The ingredients are mixed on a higher speed, preferably 109 revolutions per minute, until the butter is completely dispersed. To prevent spillage, certain mixers with a smaller capacity require that the mixture be mixed at a slow speed, preferably about 60 revolutions per minute, for 1 minute, before the mixture is mixed at the higher speed. Cool water is preferred while mixing to prevent lumps. Adding hot water may even be detrimental. Cool water, commonly recognized as tap water from the cold faucet in a cooks's kitchen at home or business, is also less expensive to supply than hot water. The mixture should then preferably be allowed to set up overnight and may then be used as a saute.

The following formula is the applicant's most preferred low-fat saute formula:

______________________________________Formula AIngredients            % weight______________________________________Butter                 3.4Maltodextrin  Maltodextrin Corn    25    DE 10  Maltodextrin Rice    .6    DE 10Pregelatinized Starch  Stellar 100X         1  Instant Clear Gel-Starch                  1.5Water                  67.3Dried Butter           .26Vitamin: 1% Beta Carotene                  .029Calcium Propionate     .1Sodium Benzoate        .1Whey Protein           .1Xanthum Gum            .07Salt (preservative)    .1Soybean Salad Oil      .2Optional: Citric Acid  (As needed)Butter Flavoring       .18______________________________________

When using Formula A, one cup of the saute contains less than 6.5 grams of fat and less than 312 calories, while one cup of butter contains 176 grams of fat and 1633 calories. Cholesterol content is less than 17.5 mg versus 299 mg found in one cup of butter. In addition, the mixture employs no hydrogenated oils and very little, if any, trans-fatty acids and contains less than 6% of the cholesterol found in real butter. Since the saute in Formula A contains less than 0.5 percent fat, the saute is considered non-fat by the Food and Drug Administration.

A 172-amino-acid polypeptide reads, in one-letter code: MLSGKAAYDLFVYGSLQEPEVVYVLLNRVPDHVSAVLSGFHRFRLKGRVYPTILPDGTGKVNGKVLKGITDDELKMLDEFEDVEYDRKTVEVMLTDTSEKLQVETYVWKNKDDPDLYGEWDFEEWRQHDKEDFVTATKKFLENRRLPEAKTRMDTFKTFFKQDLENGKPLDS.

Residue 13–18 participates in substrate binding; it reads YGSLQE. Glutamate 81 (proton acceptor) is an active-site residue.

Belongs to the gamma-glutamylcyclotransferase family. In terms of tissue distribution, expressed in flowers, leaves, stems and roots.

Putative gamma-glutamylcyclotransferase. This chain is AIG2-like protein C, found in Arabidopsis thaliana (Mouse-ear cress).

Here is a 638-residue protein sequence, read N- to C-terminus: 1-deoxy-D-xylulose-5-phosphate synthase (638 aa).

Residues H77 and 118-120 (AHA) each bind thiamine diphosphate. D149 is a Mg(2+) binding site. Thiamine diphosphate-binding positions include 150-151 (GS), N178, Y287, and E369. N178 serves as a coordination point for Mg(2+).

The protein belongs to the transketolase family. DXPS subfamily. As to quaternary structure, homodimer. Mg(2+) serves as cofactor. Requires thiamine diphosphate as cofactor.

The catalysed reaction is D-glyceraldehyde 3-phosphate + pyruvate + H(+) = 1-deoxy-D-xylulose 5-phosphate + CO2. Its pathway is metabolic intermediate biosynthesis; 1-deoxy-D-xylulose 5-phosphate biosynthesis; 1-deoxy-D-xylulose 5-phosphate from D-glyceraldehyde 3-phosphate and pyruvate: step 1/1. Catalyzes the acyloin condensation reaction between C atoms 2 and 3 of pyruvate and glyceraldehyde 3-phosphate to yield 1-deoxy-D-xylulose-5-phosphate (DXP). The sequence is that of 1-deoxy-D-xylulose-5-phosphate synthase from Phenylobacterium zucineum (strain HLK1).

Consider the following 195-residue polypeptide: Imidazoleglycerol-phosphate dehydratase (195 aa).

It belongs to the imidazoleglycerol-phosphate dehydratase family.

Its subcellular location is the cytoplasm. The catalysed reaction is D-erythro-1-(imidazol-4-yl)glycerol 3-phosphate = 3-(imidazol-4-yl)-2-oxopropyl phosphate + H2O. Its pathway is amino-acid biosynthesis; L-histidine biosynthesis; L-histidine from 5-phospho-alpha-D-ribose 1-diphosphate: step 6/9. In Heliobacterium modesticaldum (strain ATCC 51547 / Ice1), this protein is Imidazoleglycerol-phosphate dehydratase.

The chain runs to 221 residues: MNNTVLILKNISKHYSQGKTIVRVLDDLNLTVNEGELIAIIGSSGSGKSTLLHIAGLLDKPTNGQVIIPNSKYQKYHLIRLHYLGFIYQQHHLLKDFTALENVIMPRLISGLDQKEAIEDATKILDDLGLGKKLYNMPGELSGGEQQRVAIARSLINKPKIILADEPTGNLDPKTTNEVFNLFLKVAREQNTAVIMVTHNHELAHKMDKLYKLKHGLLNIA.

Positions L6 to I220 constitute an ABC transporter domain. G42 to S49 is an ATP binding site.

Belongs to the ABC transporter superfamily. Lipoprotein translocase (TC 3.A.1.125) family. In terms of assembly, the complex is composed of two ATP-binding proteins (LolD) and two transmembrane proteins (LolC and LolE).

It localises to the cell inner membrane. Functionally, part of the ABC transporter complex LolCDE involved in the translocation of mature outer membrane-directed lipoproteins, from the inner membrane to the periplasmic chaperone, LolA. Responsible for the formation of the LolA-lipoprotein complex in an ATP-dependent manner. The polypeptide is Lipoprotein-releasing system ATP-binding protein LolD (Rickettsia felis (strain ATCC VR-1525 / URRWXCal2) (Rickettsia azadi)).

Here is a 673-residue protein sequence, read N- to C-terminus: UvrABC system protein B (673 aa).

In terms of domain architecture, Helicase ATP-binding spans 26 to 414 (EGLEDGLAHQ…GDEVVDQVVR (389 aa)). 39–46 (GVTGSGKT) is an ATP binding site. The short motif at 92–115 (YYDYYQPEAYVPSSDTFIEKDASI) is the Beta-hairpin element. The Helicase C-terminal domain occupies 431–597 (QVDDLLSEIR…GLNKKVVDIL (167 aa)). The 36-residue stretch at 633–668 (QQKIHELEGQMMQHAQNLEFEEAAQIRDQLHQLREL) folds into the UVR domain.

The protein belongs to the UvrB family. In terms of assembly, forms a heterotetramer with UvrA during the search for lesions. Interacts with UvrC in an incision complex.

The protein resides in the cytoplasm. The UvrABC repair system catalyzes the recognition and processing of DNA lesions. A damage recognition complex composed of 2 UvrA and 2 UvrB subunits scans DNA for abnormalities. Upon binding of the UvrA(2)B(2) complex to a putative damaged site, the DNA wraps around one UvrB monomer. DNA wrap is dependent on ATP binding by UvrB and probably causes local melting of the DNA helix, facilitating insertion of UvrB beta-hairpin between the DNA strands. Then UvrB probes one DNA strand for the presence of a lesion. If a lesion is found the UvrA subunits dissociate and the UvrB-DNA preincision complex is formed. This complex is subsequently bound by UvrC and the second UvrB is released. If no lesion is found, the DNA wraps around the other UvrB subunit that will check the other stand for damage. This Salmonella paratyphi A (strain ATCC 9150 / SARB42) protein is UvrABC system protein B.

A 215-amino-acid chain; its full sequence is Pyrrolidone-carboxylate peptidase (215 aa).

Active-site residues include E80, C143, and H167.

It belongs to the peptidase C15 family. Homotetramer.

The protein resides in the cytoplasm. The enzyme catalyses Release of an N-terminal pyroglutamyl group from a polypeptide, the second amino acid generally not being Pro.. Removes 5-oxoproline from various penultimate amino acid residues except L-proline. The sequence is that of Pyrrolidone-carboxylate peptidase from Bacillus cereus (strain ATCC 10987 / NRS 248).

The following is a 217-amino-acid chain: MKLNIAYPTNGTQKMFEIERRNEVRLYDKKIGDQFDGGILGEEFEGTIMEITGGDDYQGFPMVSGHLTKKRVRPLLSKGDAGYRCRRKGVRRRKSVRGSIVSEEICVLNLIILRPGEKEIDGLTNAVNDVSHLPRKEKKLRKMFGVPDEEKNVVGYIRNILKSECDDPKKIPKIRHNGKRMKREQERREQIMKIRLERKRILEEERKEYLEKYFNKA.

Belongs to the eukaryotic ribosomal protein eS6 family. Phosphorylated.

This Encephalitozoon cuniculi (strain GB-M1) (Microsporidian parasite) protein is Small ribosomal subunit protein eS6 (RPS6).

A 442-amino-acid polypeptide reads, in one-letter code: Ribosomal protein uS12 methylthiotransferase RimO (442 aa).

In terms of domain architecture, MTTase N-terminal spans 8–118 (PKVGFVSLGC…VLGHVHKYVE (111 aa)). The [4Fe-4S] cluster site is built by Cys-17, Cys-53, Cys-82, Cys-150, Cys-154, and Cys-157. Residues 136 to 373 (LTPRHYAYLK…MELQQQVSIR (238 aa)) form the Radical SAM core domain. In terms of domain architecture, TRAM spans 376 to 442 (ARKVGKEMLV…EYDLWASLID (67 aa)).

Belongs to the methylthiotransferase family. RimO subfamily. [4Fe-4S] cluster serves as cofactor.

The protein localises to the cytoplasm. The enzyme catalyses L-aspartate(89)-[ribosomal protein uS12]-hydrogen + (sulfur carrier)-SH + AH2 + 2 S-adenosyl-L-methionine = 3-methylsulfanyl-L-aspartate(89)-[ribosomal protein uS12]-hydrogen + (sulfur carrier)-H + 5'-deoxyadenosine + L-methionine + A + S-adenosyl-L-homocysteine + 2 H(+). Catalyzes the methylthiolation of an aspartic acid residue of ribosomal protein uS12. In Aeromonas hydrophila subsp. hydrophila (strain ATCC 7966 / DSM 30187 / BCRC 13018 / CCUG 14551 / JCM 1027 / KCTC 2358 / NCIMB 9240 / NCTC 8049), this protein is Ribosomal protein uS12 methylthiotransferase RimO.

When the product is manufactured on a large quantity basis several steps are preferably taken to ensure proper mixing and preservation. After setting the agitators to about 170 RPM, approximately 1/4 (most preferably about 25.7 percent) of the total water to be added is added. Calcium Propionate, Sodium Benzoate, and Citric Acid are then added and mixed until the ingredients are in solution. STELLAR 100X, a commercially-produced pregelatinized starch is added slowly and mixed for five minutes at about 220 RPM. Salt is then added, after which whey, butter flavor, and dehydrated butter are added. The agitation may be increased to 300 RPM, or left at 220 RPM, after which the maltodextrins are added slowly and mixed until the lumps are removed, after which agitators are reduced to 220 RPM, if they were increased. Butter, which is at room temperature, is then added along with Xanthum Gum, the Xanthum Gum slurried in soybean salad oil. The beta carotene (previously dissolved in warm water) is then added, after which commercially produced pregelatinized starch INSTA-CLEAR GEL is added and the mixing is continued until the batch is a uniform slurry. The remaining 3/4 of the water is then mixed until the batch is uniform and the final mixture is then pumped to a filler at 126 to 130 RPM agitation.

The invention may be embodied in other specific forms without departing from its spirit or essential characteristics. The described embodiments are to be considered in all respects only as illustrative and not restrictive. The scope of the invention, therefore, is indicated by the appended claims rather than by the foregoing description. All changes which come within the meaning and range of equivalency of the claims are to be embraced within their scope.

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Referenced by
Citing PatentFiling datePublication dateApplicantTitle
US5780093 *Jun 5, 1997Jul 14, 1998Bateman; KristineLow-fat saute
Classifications
U.S. Classification426/578, 426/603, 426/804, 426/581, 426/661
International ClassificationA23D7/00, A23L1/09, A21D2/16, A23L1/39, A23L1/0522, A23D7/015, A23L1/054, A23G1/56, A23D7/005, A23G1/00
Cooperative ClassificationA23L1/095, Y10S426/804, A23D7/0053, A23L1/0522, A23D7/00, A21D2/16, A23G1/56, A23D7/015, A23L1/39, A23G2200/06, A23L1/0541
European ClassificationA23G1/56, A23D7/005N, A21D2/16, A23L1/054B, A23D7/00, A23L1/39, A23L1/0522, A23D7/015, A23L1/09D
Legal Events
DateCodeEventDescription
Sep 25, 2001FPExpired due to failure to pay maintenance fee
Effective date: 20010722
Jul 22, 2001LAPSLapse for failure to pay maintenance fees
Feb 13, 2001REMIMaintenance fee reminder mailed
Apr 22, 1996ASAssignment
Owner name: MRS. BATEMAN S BAKERY, L.C., IDAHO
Free format text: ASSIGNMENT OF ASSIGNORS INTEREST;ASSIGNOR:BATEMAN, KRISTINE;REEL/FRAME:007909/0679
Effective date: 19950817